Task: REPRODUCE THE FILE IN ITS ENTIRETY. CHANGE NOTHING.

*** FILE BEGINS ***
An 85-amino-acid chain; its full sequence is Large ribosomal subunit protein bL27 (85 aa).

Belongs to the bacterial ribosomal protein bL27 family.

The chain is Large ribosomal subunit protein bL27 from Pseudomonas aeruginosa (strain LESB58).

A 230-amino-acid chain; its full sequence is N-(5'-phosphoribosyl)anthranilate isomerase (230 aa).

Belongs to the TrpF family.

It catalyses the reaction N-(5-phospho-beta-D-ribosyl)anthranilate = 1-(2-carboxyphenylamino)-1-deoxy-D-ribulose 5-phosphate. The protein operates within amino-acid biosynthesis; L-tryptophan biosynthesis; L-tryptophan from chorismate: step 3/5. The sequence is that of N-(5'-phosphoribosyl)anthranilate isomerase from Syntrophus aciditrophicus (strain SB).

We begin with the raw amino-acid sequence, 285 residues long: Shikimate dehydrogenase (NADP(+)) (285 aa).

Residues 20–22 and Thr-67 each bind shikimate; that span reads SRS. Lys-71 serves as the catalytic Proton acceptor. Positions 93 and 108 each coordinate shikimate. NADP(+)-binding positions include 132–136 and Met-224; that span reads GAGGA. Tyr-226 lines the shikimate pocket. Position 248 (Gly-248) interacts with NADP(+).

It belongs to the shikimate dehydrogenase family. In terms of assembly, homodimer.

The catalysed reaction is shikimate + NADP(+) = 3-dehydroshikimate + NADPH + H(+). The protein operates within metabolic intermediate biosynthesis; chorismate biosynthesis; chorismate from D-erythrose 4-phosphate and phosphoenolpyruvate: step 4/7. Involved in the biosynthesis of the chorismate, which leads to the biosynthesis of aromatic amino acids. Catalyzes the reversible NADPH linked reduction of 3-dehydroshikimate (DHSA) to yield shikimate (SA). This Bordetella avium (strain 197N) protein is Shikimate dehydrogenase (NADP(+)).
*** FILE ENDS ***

An 85-amino-acid chain; its full sequence is Large ribosomal subunit protein bL27 (85 aa).

Belongs to the bacterial ribosomal protein bL27 family.

The chain is Large ribosomal subunit protein bL27 from Pseudomonas aeruginosa (strain LESB58).

A 230-amino-acid chain; its full sequence is N-(5'-phosphoribosyl)anthranilate isomerase (230 aa).

Belongs to the TrpF family.

It catalyses the reaction N-(5-phospho-beta-D-ribosyl)anthranilate = 1-(2-carboxyphenylamino)-1-deoxy-D-ribulose 5-phosphate. The protein operates within amino-acid biosynthesis; L-tryptophan biosynthesis; L-tryptophan from chorismate: step 3/5. The sequence is that of N-(5'-phosphoribosyl)anthranilate isomerase from Syntrophus aciditrophicus (strain SB).

We begin with the raw amino-acid sequence, 285 residues long: Shikimate dehydrogenase (NADP(+)) (285 aa).

Residues 20–22 and Thr-67 each bind shikimate; that span reads SRS. Lys-71 serves as the catalytic Proton acceptor. Positions 93 and 108 each coordinate shikimate. NADP(+)-binding positions include 132–136 and Met-224; that span reads GAGGA. Tyr-226 lines the shikimate pocket. Position 248 (Gly-248) interacts with NADP(+).

It belongs to the shikimate dehydrogenase family. In terms of assembly, homodimer.

The catalysed reaction is shikimate + NADP(+) = 3-dehydroshikimate + NADPH + H(+). The protein operates within metabolic intermediate biosynthesis; chorismate biosynthesis; chorismate from D-erythrose 4-phosphate and phosphoenolpyruvate: step 4/7. Involved in the biosynthesis of the chorismate, which leads to the biosynthesis of aromatic amino acids. Catalyzes the reversible NADPH linked reduction of 3-dehydroshikimate (DHSA) to yield shikimate (SA). This Bordetella avium (strain 197N) protein is Shikimate dehydrogenase (NADP(+)).